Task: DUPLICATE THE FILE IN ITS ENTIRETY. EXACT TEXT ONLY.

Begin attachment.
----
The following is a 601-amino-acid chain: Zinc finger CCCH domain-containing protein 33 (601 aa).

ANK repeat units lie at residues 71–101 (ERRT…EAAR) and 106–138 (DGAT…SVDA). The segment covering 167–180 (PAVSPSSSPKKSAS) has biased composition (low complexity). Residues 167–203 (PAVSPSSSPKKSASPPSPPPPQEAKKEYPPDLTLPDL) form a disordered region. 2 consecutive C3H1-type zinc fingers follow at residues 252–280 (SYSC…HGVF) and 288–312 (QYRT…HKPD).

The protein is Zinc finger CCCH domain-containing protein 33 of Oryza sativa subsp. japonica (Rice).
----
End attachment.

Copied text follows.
The following is a 601-amino-acid chain: Zinc finger CCCH domain-containing protein 33 (601 aa).

ANK repeat units lie at residues 71–101 (ERRT…EAAR) and 106–138 (DGAT…SVDA). The segment covering 167–180 (PAVSPSSSPKKSAS) has biased composition (low complexity). Residues 167–203 (PAVSPSSSPKKSASPPSPPPPQEAKKEYPPDLTLPDL) form a disordered region. 2 consecutive C3H1-type zinc fingers follow at residues 252–280 (SYSC…HGVF) and 288–312 (QYRT…HKPD).

The protein is Zinc finger CCCH domain-containing protein 33 of Oryza sativa subsp. japonica (Rice).